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Figure 1: Comparison of structural interactions at the carboxy-terminal/loop-6 interface in the large subunit of Rubisco from (A) Chlamydomonas (1GK8) [9] and (B) spinach (8RUC) [10]. Residues within 4 Å of the divergent carboxy-terminal residues 470, 471, 472, and 474 are shown as sticks. The carboxy terminus (yellow), loop 6 (red), and part of a loop in the amino-terminal domain of a neighboring large subunit (blue) are drawn as ribbons. Residues not in these three structural regions are colored green. The location of the active site is denoted by Lys-334 and the transition-state analog CABP. Potential hydrogen and ionic bonds are indicated by red and black dotted lines, respectively, connecting the participating atoms.

Mentions: The loop between β-strand 6 and α-helix 6 of the large-subunit α/β barrel folds over the transition-state analog carboxyarabinitol 1,5-bisphosphate (CABP) [8] (Fig. 1). In this closed conformation, the large-subunit carboxy terminus (residues Trp-462 to Leu-475) packs over loop 6 (Fig. 1) [9,10]. In Chlamydomonas Rubisco, substitution of conserved Asp-473, which was proposed to be an essential latch residue [11], with either Ala or Glu did not eliminate catalysis but caused a 14–17% decrease in Ω [12]. Deletion of 10 residues from the carboxy terminus of the Synechococcus (cyanobacterium) large subunit caused a 38% decrease in Ω, and a group of four plant-like substitutions E470P/T471A/K474T/L475V was reported to cause a 9% increase in Ω [13]. However, this small increase was close to the experimental error of the assays employed [13]. Lengthening the carboxy terminus beyond residue 475 had no effect on Ω [14].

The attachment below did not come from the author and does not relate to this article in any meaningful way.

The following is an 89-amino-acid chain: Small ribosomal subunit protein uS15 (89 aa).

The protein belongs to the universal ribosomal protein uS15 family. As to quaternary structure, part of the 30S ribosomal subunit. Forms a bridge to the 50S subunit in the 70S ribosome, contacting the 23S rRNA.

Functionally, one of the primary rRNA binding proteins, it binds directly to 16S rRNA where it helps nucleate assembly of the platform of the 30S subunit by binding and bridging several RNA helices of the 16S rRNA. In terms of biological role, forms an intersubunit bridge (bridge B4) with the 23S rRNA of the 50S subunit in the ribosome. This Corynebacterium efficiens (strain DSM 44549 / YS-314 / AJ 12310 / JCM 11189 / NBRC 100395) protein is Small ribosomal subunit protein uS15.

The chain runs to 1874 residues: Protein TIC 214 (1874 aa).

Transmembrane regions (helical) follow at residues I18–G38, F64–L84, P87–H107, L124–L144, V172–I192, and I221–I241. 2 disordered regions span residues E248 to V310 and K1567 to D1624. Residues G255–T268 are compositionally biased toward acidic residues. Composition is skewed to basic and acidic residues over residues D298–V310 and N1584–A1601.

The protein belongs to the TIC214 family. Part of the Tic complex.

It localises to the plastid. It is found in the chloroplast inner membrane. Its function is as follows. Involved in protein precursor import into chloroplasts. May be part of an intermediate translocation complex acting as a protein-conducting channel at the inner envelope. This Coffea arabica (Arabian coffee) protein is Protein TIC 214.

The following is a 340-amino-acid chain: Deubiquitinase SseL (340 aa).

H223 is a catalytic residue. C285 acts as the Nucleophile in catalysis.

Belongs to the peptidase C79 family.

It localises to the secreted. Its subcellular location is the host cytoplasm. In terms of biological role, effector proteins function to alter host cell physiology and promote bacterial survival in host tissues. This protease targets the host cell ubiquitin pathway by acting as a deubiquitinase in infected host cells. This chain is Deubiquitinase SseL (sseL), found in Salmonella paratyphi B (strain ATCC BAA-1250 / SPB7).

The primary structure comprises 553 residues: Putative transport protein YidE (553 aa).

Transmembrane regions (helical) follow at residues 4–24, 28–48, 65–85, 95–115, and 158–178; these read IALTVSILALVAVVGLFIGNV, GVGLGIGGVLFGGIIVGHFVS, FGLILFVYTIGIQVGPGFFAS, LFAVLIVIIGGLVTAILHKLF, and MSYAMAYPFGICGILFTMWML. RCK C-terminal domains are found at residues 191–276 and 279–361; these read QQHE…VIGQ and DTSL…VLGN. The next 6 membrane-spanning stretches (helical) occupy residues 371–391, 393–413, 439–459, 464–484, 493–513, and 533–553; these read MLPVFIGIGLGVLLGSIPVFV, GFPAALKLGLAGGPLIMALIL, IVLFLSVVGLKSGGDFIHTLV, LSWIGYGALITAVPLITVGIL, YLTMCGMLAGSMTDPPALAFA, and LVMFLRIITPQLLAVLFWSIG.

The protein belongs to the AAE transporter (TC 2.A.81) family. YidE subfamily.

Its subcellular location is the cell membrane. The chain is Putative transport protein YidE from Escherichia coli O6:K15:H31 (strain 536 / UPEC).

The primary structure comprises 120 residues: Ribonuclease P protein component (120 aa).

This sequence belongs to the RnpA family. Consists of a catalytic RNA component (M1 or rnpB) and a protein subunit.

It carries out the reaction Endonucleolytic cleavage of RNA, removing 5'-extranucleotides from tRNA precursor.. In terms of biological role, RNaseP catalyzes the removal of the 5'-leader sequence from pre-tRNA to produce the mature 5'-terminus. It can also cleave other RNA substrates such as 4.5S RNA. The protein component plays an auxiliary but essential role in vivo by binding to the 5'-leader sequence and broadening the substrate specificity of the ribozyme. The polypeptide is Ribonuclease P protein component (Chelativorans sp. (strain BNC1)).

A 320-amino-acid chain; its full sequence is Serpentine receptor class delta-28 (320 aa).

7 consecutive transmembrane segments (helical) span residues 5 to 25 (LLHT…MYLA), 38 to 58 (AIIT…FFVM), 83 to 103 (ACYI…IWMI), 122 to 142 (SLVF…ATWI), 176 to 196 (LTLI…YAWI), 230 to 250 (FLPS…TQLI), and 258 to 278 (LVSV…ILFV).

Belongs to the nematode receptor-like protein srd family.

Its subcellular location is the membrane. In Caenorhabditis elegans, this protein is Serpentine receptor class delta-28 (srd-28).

Plant-like substitutions in the large-subunit carboxy terminus of Chlamydomonas Rubisco increase CO2/O2 specificity.

Satagopan S, Spreitzer RJ - BMC Plant Biol. (2008)

Comparison of structural interactions at the carboxy-terminal/loop-6 interface in the large subunit of Rubisco from (A) Chlamydomonas (1GK8) [9] and (B) spinach (8RUC) [10]. Residues within 4 Å of the divergent carboxy-terminal residues 470, 471, 472, and 474 are shown as sticks. The carboxy terminus (yellow), loop 6 (red), and part of a loop in the amino-terminal domain of a neighboring large subunit (blue) are drawn as ribbons. Residues not in these three structural regions are colored green. The location of the active site is denoted by Lys-334 and the transition-state analog CABP. Potential hydrogen and ionic bonds are indicated by red and black dotted lines, respectively, connecting the participating atoms.
© Copyright Policy - open-access
Related In: Results  -  Collection

License
Show All Figures
getmorefigures.php?uid=PMC2527014&req=5